Yahoo Japan has announced that most of its online services will no longer be accessible in the European Economic Area and the UK from April 6. The company’s email, credit card, and ebook services will continue to be available, but everything else will go dark.
The stated reason is the costs of complying with European regulations, including the GDPR. In a statement, Yahoo Japan says it would be difficult to provide continuous service to customers in the EEA and the UK, further telling the Japanese publication IT media that it would be “impossible” to cover the costs of complying and responding to the related laws.
Yahoo Japan is an entirely different entity from the former US web giant now owned by the private equity firm Apollo. Founded as a joint venture between US-based Yahoo and SoftBank in 1996, Yahoo Japan remains extremely popular in Japan as a web portal and search engine, with numerous other Japanese-language services including online auctions, e-commerce, and well-regarded weather and mapping apps.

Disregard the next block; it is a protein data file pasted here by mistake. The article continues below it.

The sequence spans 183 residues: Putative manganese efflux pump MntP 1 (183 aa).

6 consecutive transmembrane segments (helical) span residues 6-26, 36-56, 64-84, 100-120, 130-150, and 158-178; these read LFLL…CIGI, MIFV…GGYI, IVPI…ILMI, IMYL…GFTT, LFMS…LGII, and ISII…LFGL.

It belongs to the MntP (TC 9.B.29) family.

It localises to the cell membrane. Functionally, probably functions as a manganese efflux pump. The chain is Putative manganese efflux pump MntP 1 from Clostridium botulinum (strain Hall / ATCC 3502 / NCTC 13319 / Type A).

The decision to withdraw completely from Europe comes as Yahoo Japan ramps up its efforts to expand beyond its home market. Z Holdings, the parent company of SoftBank owned by Yahoo Japan, merged with dominant Japanese chat app Line last year to create a new tech giant with global ambitions. Takeshi Idezawa, Line CEO and now co-CEO of Z Holdings alongside Yahoo Japan CEO Kentaro Kawabe, said at the time that the new company “would like to launch a global smartphone app”.
Yahoo Japan has clearly decided that its user base in Europe is not large enough to be worth the cost of complying with EU regulations. Its services are usually only offered in Japanese so the reach will have been limited, but it is remarkable that a web company with such a huge presence in its own large market feels it is unable to operate in Europe.